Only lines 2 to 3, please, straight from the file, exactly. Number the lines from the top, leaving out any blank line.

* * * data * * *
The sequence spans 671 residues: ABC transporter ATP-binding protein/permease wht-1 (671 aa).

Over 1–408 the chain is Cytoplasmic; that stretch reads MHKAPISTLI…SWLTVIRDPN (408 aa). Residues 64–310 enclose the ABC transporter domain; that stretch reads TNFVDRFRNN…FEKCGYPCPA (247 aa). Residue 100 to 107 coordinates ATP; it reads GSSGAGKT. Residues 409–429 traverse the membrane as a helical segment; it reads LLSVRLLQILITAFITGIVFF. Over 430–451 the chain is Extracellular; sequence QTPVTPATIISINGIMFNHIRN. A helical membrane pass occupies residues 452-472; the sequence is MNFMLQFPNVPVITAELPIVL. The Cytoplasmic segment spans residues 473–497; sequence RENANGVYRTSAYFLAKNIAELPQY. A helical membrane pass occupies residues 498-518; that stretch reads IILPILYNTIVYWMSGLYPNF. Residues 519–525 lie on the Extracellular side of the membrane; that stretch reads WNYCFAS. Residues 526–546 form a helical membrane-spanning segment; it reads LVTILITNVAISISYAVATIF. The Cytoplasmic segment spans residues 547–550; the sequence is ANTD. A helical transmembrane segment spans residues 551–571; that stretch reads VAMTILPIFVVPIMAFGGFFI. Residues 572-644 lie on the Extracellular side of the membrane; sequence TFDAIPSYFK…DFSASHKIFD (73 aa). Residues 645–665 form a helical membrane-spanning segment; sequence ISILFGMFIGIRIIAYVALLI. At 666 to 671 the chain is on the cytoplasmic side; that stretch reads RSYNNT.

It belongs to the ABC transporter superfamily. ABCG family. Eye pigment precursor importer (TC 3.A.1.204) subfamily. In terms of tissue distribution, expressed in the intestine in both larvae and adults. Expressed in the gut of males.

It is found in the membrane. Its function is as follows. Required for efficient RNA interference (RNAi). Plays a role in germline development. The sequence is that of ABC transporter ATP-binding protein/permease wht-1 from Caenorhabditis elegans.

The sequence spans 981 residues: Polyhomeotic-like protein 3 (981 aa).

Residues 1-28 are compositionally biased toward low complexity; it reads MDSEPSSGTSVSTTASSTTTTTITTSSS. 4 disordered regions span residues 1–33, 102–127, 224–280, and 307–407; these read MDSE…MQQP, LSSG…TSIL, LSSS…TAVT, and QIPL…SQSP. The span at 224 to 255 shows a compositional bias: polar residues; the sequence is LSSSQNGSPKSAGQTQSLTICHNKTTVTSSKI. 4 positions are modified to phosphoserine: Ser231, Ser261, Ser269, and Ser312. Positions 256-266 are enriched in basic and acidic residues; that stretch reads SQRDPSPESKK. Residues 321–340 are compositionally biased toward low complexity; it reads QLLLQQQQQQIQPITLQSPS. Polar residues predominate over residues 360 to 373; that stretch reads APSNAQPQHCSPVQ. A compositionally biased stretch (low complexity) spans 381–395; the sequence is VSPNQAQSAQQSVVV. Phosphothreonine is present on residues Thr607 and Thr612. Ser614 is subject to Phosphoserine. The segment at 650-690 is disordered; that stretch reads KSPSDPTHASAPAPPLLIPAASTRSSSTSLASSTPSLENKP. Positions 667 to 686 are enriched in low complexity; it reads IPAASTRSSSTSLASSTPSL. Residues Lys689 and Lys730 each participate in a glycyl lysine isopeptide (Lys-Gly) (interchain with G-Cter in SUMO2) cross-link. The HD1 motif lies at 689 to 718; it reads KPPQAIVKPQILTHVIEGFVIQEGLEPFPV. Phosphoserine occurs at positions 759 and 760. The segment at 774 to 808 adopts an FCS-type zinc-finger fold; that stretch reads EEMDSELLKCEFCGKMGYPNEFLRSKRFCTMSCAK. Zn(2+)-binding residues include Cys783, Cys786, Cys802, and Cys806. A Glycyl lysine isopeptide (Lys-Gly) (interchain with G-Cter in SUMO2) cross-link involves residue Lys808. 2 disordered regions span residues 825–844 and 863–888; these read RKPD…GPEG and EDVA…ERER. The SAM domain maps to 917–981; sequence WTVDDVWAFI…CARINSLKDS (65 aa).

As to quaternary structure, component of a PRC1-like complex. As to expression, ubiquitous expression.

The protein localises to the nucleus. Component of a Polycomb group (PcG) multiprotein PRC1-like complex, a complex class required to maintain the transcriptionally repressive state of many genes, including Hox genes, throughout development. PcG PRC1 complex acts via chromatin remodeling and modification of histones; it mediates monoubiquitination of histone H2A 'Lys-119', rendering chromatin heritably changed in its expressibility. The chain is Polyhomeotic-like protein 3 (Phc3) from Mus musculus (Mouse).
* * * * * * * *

Over 1–408 the chain is Cytoplasmic; that stretch reads MHKAPISTLI…SWLTVIRDPN (408 aa). Residues 64–310 enclose the ABC transporter domain; that stretch reads TNFVDRFRNN…FEKCGYPCPA (247 aa). Residue 100 to 107 coordinates ATP; it reads GSSGAGKT. Residues 409–429 traverse the membrane as a helical segment; it reads LLSVRLLQILITAFITGIVFF. Over 430–451 the chain is Extracellular; sequence QTPVTPATIISINGIMFNHIRN. A helical membrane pass occupies residues 452-472; the sequence is MNFMLQFPNVPVITAELPIVL. The Cytoplasmic segment spans residues 473–497; sequence RENANGVYRTSAYFLAKNIAELPQY. A helical membrane pass occupies residues 498-518; that stretch reads IILPILYNTIVYWMSGLYPNF. Residues 519–525 lie on the Extracellular side of the membrane; that stretch reads WNYCFAS. Residues 526–546 form a helical membrane-spanning segment; it reads LVTILITNVAISISYAVATIF. The Cytoplasmic segment spans residues 547–550; the sequence is ANTD. A helical transmembrane segment spans residues 551–571; that stretch reads VAMTILPIFVVPIMAFGGFFI. Residues 572-644 lie on the Extracellular side of the membrane; sequence TFDAIPSYFK…DFSASHKIFD (73 aa). Residues 645–665 form a helical membrane-spanning segment; sequence ISILFGMFIGIRIIAYVALLI. At 666 to 671 the chain is on the cytoplasmic side; that stretch reads RSYNNT.

It belongs to the ABC transporter superfamily. ABCG family. Eye pigment precursor importer (TC 3.A.1.204) subfamily. In terms of tissue distribution, expressed in the intestine in both larvae and adults. Expressed in the gut of males.